Due to rising wages and increasing costs in China, businesses have become more reluctant to rely on the country as the only manufacturing and have instead set up facilities in Vietnam in a “one-plus-one” strategy. According to the International Labour Organization, the average monthly wage in Vietnam in 2013 was US$197, while it was US$391 in Thailand and US$613 in China. Besides lower labor cost, Vietnam’s population also ranks the second youngest in Asia, with seven percent of its people over 65 years old.
Besides garment, apparel and footwear manufacturing, Vietnam has also attracted investments from high-tech and electronic companies including Samsung, Intel and Hewlett-Packard (HP). In 2012, HP built its first R&D center in Southeast Asia in Ho Chi Minh City. In the same year, Samsung established one in Hanoi and has recently announced plans to build a US$300 million replacement in the city, the company’s largest R&D project in Southeast Asia. And according to Vietnam News Agency, Apple is looking to invest up to US$1 billion to build an Asia-focused database center and R&D center in the country.
For 2016, Credit Suisse projects FDI into Vietnam at US$13 billion and its GDP to grow 6.3 percent. While both of these figures are below the numbers from 2015 because of sluggish global growth, plenty of foreign businesses remain interested in entering the country.
Although the future certainly looks bright for Vietnam, Trung sees several challenges for the government to tackle in order to manage its growth over the next five to 10 years.
“The first challenge is to enhance competitive capacity of local enterprises. There will be a lot of competition as we further open the economy to foreign companies,” he says. Two particular industries that are most likely to be affected by this are the retail and agricultural industries as they lag behind their foreign counterparts in efficiency and technology.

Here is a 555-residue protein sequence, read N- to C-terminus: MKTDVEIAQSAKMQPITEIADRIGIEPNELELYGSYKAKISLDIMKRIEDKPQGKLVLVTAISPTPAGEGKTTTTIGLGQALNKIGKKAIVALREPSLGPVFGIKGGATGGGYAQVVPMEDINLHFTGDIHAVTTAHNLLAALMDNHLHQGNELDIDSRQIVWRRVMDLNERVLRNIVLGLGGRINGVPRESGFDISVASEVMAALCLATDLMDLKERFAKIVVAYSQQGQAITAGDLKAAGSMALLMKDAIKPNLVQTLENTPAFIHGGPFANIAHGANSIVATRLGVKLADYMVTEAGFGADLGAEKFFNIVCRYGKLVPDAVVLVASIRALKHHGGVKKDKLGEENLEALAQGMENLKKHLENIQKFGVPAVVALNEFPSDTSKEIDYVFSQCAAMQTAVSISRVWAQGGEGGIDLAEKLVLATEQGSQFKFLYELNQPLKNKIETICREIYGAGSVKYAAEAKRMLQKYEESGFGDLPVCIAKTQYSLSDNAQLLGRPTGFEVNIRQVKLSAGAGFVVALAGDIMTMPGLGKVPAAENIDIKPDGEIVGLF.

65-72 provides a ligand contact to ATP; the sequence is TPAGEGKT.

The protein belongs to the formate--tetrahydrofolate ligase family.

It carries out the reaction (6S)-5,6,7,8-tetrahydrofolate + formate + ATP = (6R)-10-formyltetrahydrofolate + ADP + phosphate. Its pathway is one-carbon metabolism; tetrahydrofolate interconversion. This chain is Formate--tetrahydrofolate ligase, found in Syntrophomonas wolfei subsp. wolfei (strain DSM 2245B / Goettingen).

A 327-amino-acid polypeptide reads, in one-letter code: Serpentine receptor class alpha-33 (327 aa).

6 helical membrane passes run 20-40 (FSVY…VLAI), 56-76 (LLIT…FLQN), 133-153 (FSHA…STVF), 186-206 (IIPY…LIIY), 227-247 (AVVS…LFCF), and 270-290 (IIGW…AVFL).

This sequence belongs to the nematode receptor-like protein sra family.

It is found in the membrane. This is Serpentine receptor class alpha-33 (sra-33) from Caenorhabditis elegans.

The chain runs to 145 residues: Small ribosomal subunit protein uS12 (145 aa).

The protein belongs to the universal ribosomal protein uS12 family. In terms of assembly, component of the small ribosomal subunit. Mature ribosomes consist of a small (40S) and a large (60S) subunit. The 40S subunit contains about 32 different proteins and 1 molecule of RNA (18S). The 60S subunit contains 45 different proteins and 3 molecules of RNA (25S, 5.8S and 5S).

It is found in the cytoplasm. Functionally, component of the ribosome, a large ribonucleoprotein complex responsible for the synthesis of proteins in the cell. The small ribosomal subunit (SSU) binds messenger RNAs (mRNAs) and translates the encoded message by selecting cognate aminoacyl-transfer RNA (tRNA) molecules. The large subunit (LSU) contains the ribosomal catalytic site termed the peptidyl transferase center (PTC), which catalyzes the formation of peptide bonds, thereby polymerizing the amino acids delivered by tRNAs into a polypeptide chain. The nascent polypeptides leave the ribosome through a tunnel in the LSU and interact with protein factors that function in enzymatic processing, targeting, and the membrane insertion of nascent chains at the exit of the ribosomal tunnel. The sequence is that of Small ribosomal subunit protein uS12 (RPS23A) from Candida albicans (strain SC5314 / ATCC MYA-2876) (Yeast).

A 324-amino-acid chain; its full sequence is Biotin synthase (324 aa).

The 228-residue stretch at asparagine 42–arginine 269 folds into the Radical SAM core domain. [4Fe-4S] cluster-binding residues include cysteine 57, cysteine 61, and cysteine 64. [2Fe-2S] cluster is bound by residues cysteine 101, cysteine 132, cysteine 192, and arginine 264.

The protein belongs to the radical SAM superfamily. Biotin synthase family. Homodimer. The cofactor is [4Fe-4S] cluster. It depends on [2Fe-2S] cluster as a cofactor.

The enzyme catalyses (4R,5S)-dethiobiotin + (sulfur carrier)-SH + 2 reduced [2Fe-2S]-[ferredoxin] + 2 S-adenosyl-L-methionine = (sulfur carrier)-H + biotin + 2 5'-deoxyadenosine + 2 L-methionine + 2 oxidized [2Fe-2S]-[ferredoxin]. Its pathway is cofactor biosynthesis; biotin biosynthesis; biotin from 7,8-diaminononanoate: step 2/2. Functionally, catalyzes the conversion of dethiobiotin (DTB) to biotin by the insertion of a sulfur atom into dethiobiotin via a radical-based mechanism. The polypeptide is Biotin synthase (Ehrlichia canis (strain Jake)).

Another challenge is the privatization of state-owned enterprises – an essential step that if not done correctly and fairly it would create monopolies which could hurt the competitiveness of the market.
While it is beneficial that the economy is growing, Trung says it is also important to pay attention to social issues such as education and healthcare. “They also need a lot of capital. On the one hand, you want to invest in economic growth but, on the other, you still have to care about the lives of more than 90 million people.”
There is also a growing gap between the urban centers and the mountainous areas when it comes to economic development, partly because businesses are not particularly interested in the mountainous regions for an apparent lack of people, resources and existing infrastructure.
But, regardless of the challenges, Vietnam’s goals for the future are quite clear. “Vietnam’s target is to build the country into an industrialized country. With the TPP and other free trade agreements, we hope that we will enjoy the best and favorable conditions to complete our industrialization process within 10 to 20 years,” Trung says. “And then Vietnam will reach its target of becoming a middle-income country by that time.”